The UN has warned that a cholera outbreak threatens Somali children already weak from starvation [Reuters]
Somali government troops and African Union peacekeepers have advanced on rebels in northern Mogadishu, prompting one hospital caught in the crossfire to be evacuated.
Doctors and patients fled an SOS hospital on Tuesday after stray bullets from a fire fight between members of the armed group al-Shabab and Somali authorities broke out.
Ahmed Ibrahim, Somalia director for the SOS Children charity, told Reuters news agency: "We have been getting stray bullets in the hospital. We evacuated children ... Patients started running away and some of the staff fled from the hospital."
A nurse at the SOS hospital described the chaotic scene.
"Today, anti-aircraft gun shots deafened us - then a stray bullet hit the veil of a patient's relative," said nurse Dahir Abdulle. "I took cover inside the dispensary. After [some] minutes, I came out but could not see a single patient."
"Relatives rushed patients who still had IV drips attached to them," he added.
Al-Shabab claimed to have withdrawn from Mogadishu weeks ago, but pockets of the group remained.
Instability in Somalia's capital has complicated the work of relief organisations aiming to provide food, shelter and safety to tens of thousands of famine-stricken refugees.
Meanwhile, the United Nations has warned that a cholera outbreak linked to dirty water threatens Somali children already weak and on the brink of starvation.
At Banadir hospital in Mogadishu, medical staff are struggling to cope with the influx of patients, the Associated Press reported.
Dr Abdalla Abukar said the cholera outbreak began last month, and the hospital admits between 50 and 80 people with the disease per day.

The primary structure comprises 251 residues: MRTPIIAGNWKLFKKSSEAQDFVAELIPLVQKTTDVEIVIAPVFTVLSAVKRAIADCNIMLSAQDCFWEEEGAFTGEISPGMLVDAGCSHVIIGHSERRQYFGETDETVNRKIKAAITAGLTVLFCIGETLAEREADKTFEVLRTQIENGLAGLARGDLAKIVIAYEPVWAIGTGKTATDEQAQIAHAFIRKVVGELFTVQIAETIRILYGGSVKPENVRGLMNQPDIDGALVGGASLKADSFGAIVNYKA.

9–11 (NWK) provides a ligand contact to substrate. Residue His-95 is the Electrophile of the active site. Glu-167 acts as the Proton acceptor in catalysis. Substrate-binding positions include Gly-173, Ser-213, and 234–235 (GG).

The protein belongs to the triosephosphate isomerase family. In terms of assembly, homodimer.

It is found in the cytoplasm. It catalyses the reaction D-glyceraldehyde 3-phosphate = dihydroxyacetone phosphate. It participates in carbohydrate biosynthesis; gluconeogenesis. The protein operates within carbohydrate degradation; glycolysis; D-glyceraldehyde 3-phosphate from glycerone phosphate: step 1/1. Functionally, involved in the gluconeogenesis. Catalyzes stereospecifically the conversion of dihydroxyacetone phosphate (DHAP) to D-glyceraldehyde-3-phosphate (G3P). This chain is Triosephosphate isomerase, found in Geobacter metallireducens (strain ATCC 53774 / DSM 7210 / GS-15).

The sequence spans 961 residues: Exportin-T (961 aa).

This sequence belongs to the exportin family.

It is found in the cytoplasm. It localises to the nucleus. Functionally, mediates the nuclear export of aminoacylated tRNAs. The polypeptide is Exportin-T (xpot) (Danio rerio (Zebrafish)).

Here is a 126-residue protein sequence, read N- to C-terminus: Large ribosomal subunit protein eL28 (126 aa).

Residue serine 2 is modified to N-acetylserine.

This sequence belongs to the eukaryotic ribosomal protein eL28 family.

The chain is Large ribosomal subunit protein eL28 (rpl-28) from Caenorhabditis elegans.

One hospital in Mogadishu has had 181 patients die from the disease since January. Half of those were children younger than two-years old.
Calls for more aid
In addition to Somalia's ongoing civil war, the country has been hit by its worst drought in 60 years. More than 3.2mn people – half the population – are in need of food aid.
Getting aid to the country has been difficult because al-Shabab fighters control much of the country's most desperate areas.
"Despite increased attention in recent weeks, current humanitarian response remains inadequate, due in part to ongoing access restrictions and difficulties in scaling up emergency assistance programmes, as well as funding gaps," according to the UN's Food Security and Nutrition Analysis Unit.
Those funding gaps have been the subject of scrutiny and criticism. Some governments have called on their counterparts to increase aid contributions.
On Wednesday, Turkish Prime Minister Tayyip Erdogan told the Organisation of the Islamic Conference (OIC) that the famine in Somalia was "a litmus test" not only for Muslims but for the whole of humanity.
"If you ride in a luxury car, you should be generous enough to help people who are struggling with hunger," he said.
"I hope the efforts [of the OIC] will mobilise the sleeping consciences. We hope the Western world, which likes to boast about its per capita income, shows its support for Somalia."